Platinum Prices Sink on Auto Industry Woes

ReutersA worker pressing an ingot of platinum at the Krastsvetmet nonferrous metals plant in Krasnoyarsk on Wednesday.
The U.S. and European automobile industries are screeching to a halt, and they're leaving behind a string of casualties -- not all of which are obvious.

Prices for platinum, which 18th-century French monarch Louis XV is said to have called the only metal fit for a king, have fallen 66 percent from their high in March of $2,276 per ounce to as low as $769 last week. And while coronations have fallen off sharply in recent centuries, weakening demand from carmakers is the culprit behind platinum's plummet.

Still popular among jewelers, platinum's primary use now is as a catalyst in auto exhaust systems, and Russia -- the world's second-largest producer of the metal behind South Africa -- shouldn't expect to see any recovery, at least not in the short term.

"The fear is that due to an economic slowdown, platinum demand may slow down next year, which could keep prices at a relatively distressed level," said Mikhail Stiskin, a metals analyst at Troika Dialog.

There's hope that platinum prices could return to earlier levels eventually, he said, but a short-term stabilization around current levels is likely.

On Friday evening, platinum for immediate delivery was trading at $820 on the London Metals Exchange -- a fall of 2.3 percent on the week. Nonetheless, it was an improvement from Thursday, when the weekly decline was at more than 7 percent.

And with carmakers accounting for 60 percent of global consumption, according to metals and chemicals company Johnson Matthey, the rebound may still be a long time coming.

Last week, the heads of General Motors, Ford Motor and Chrysler personally traveled to Washington to ask Congress for a $25 billion bailout to help them stay afloat. The three companies' U.S. sales have fallen 21 percent this year, and GM and Ford have lost a combined $30 billion.

But the CEOs got an angry reaction from some lawmakers after Senator Harry Reid noted that all three arrived on corporate jets, and a decision was put off until the companies provide a more detailed plan of how they would use the money.

On a brighter note, China's auto industry is still expected to expand next year, and new environmental regulations in Europe will give platinum an edge in the production of filters that reduce diesel particulate emissions.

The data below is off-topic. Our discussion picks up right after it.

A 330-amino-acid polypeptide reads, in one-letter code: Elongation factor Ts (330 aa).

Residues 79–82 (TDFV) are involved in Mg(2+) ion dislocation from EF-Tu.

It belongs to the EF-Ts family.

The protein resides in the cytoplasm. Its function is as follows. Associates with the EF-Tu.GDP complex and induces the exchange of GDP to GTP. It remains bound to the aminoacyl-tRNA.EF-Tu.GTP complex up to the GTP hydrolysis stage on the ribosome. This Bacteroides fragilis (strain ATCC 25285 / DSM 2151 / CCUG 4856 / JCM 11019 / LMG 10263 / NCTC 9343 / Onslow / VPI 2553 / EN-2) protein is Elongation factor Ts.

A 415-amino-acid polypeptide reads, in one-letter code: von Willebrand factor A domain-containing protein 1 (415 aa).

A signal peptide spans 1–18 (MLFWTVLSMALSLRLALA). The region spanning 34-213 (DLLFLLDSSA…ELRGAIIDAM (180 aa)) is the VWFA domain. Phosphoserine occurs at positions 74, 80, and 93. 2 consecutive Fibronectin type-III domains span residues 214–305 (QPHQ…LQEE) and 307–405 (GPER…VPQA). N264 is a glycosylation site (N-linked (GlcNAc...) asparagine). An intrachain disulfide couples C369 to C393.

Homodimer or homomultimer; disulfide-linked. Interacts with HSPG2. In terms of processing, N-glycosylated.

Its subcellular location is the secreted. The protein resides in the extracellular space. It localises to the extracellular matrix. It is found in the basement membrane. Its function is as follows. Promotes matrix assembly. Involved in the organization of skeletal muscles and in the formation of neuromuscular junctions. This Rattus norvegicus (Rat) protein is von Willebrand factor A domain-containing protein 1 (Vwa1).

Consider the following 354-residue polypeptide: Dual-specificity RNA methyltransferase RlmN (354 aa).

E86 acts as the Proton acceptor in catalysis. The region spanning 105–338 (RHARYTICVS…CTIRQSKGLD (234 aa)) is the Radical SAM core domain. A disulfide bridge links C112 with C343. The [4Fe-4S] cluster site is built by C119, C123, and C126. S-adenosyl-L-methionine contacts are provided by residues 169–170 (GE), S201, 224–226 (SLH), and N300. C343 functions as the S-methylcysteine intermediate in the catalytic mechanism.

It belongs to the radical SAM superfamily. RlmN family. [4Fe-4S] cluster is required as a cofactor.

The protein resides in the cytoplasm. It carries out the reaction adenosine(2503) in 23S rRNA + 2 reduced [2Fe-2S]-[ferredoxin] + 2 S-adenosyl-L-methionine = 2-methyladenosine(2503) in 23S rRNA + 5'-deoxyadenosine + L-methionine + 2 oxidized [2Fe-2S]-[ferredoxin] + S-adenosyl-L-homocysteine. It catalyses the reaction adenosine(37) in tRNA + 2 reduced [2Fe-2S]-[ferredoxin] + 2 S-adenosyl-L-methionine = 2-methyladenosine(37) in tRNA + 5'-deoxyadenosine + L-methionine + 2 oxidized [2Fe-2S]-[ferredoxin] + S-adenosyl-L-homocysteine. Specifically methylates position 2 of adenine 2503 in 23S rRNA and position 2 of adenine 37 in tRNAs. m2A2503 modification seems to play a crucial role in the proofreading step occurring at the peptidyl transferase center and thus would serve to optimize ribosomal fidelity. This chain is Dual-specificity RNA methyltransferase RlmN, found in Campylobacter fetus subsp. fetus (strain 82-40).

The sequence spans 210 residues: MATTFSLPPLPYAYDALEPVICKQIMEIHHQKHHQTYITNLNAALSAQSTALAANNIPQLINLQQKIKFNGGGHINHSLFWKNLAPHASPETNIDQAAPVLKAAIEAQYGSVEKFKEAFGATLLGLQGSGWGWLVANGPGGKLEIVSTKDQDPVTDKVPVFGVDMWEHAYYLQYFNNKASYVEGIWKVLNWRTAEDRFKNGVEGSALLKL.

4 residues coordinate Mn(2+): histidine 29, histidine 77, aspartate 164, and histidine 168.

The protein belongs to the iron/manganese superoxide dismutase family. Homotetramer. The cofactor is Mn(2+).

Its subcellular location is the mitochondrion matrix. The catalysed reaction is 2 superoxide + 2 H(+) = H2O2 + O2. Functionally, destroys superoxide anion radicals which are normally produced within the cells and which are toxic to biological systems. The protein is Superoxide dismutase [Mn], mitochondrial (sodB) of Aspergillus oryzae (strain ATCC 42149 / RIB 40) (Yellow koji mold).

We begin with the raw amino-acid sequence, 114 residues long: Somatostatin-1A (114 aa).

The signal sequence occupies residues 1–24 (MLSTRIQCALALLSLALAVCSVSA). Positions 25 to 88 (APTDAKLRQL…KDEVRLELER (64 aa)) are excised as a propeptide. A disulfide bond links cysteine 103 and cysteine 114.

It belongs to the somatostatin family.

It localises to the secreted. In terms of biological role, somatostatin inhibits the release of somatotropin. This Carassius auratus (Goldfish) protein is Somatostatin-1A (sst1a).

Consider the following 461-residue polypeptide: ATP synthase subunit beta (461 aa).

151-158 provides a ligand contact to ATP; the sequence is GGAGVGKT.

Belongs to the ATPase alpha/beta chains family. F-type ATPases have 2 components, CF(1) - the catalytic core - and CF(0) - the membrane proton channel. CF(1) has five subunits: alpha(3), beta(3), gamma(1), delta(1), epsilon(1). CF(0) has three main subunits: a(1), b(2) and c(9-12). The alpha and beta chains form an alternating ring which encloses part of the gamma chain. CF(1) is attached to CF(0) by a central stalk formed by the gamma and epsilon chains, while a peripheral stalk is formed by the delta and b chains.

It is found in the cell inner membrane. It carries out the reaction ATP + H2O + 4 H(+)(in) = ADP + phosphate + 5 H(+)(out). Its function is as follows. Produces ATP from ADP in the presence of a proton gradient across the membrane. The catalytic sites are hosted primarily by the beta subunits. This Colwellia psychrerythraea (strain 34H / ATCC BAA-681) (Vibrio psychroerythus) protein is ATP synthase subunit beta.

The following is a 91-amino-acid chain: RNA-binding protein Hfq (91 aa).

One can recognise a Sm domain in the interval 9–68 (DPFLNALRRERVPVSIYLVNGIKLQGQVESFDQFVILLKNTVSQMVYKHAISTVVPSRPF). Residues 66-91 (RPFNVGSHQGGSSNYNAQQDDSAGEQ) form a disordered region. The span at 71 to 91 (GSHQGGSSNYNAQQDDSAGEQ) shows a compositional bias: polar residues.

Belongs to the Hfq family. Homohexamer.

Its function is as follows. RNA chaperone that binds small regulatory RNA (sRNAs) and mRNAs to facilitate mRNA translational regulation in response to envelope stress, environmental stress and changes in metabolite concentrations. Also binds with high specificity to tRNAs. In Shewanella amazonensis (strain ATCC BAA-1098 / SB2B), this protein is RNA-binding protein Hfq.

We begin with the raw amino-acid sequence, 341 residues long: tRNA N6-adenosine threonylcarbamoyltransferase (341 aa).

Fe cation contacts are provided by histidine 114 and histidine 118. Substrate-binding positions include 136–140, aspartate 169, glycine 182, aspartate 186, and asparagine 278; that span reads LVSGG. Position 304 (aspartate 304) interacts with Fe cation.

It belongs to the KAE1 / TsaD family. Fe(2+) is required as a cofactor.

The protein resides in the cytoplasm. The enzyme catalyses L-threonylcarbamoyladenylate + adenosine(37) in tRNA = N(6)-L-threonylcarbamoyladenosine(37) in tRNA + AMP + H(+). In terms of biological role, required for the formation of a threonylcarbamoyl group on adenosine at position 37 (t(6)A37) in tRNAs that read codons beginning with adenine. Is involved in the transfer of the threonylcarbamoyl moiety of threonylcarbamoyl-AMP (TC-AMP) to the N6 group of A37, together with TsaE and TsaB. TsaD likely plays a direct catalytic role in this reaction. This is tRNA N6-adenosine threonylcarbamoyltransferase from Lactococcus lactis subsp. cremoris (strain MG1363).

Johnson Matthey forecasts a 2.3 percent decrease in platinum demand for 2008, but the year has not been all that bad for the metal. Demand still appears to be outpacing supply, which is headed for a 4.2 percent drop, and the Chinese market may provide some cushioning for U.S. losses.

David Jollie, author of Johnson Matthey's Platinum 2008 Interim Review, published last week, said it was too soon to determine where next year's prices would go, even as some 2009 forecasts predict a flattening of production.

"It's extremely difficult to forecast what's going to happen to these markets," Jollie said. "In terms of autocatalysts, China and Europe will make up for some of the weaknesses in North America, but it's difficult to say where 2009 as a whole will end up."

In terms of output, Russia lags behind South Africa, a country responsible for 76 percent of global platinum production. Norilsk Nickel is Russia's largest producer of the metal, although UralPlatinum Holding, a company part-owned by billionaire Viktor Vekselberg, took a big step toward closing the gap this month.

The company discovered the largest platinum deposit in Russia since the Soviet era, with some 250 tons of the metal, or half of Norilsk's reserves, Kommersant reported. Development of the deposit on the Kola peninsula could take pressure off of Norilsk's declining ores, but it will still take years -- and considerable outlays -- before production there begins.

In another move that could help strengthen Russian platinum producers' positions on global markets, the State Duma on Friday abolished the government's monopoly on exports of the metal, all of which currently all through Almazjuvelirexport.

Norilsk Nickel finished the week down 18 percent in London and 15.5 percent on the MICEX. The ruble-denominated MICEX Index fell 12.7 percent for the week, while the dollar-denominated RTS Index declined 10 percent.

Norilsk Nickel has fallen a whopping 61 percent on the MICEX since Sept. 1.

There is, of course, a silver lining to lower platinum prices.

"It makes jewelry more affordable for consumers," Jollie said. "Platinum is a very expensive metal, and people try to thrift it if they can."